Commonwealth calls Maldives crisis talks
LONDON (Reuters) - Commonwealth foreign ministers will hold talks on the crisis in the Maldives, whose former president says he was forced out of power at gunpoint, Commonwealth officials said on Saturday.
Akbar Khan, leading a Commonwealth fact-finding mission to the Maldives, said Commonwealth Secretary-General Kamalesh Sharma had called an extraordinary meeting of nine foreign ministers who form the Commonwealth Ministerial Action Group (CMAG), the 54-member group's democracy watchdog.
Ministers will hold a teleconference "to review the circumstances pertaining to the transfer of power," Khan told Reuters in a phone interview from the Maldives capital Male.
The former Maldives president, Mohamed Nasheed, widely credited with bringing democracy to the Indian Ocean archipelago, resigned on Tuesday in what his party said was a coup after weeks of opposition protests.
He handed power to Mohamed Waheed Hassan Manik, the former vice-president, but later said he had been forced out of power at gunpoint. Waheed has denied being part of any coup.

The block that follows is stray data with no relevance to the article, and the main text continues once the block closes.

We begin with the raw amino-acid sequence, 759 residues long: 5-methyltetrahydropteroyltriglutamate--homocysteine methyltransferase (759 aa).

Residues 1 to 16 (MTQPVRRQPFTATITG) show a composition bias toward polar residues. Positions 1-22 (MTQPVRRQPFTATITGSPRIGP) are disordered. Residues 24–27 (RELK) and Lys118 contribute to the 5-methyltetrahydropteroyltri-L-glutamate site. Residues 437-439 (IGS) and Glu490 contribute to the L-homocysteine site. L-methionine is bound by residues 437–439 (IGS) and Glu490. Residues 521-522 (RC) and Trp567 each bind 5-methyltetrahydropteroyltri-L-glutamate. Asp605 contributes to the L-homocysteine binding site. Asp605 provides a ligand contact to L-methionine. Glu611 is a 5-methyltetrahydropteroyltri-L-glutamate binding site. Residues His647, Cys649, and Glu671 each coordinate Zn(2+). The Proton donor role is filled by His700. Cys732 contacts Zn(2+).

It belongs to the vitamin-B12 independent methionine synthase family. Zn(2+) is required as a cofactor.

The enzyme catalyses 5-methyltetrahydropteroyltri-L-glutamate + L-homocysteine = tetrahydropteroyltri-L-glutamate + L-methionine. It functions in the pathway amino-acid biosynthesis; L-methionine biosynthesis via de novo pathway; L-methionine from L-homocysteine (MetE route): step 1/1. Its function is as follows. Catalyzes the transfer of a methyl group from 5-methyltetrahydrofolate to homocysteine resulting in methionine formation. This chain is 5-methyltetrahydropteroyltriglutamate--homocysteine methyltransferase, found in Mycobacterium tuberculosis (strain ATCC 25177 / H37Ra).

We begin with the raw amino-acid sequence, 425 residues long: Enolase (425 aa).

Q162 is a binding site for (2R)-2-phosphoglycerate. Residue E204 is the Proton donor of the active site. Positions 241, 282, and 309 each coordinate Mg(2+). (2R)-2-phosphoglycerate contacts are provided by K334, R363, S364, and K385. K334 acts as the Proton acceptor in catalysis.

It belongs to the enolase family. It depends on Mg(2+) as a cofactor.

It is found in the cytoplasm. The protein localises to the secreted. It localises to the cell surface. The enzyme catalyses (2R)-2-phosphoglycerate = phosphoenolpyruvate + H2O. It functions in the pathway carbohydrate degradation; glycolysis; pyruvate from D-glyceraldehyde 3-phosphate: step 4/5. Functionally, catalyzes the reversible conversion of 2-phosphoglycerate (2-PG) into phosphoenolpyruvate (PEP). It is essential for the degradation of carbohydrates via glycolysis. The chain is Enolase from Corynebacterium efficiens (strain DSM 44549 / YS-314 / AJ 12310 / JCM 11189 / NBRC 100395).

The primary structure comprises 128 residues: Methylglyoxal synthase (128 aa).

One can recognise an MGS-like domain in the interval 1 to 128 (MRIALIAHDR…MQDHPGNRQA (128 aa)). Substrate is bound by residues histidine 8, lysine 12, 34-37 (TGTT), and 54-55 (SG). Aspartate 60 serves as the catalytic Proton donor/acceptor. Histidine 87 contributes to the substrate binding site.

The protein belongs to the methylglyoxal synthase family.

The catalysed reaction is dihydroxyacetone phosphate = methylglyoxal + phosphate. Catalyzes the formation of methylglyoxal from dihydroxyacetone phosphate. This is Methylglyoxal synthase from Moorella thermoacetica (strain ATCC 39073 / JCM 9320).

Khan said his message in separate talks with both Nasheed and Waheed had been to exercise restraint.
"It is absolutely essential that the constitution is upheld and law and order prevails ... All the parties must refrain from taking any provocative or inflammatory acts which may lead to an escalation or the loss of innocent lives," he said.
"This is a time when responsibility and maturity need to be shown in order not to squander the hard-fought gains of democracy," he said.
Khan said the Commonwealth, a grouping of mostly ex-British colonies including Maldives, had not yet drawn any conclusions about whether the transfer was constitutional or not.
The CMAG has the power to suspend member states from the club if they violate democracy. Fiji was suspended after a bloodless coup in 2006.
Police have clashed with Nasheed's supporters in the wake of him stepping down, raising fears of a protracted crisis in islands famed as a holiday paradise.
CMAG's members currently include Australia, Bangladesh, Canada and Tanzania as well as the Maldives, although it was unclear if Maldives would take part in the talks. A Commonwealth spokeswoman said the talks are likely to be held on Sunday.
The Commonwealth ministers will consider a fact-finding report submitted by Khan, who heads the Commonwealth's legal division. Nasheed has also sent the ministers a statement on what happened, Khan said.
(Editing by Ben Harding)
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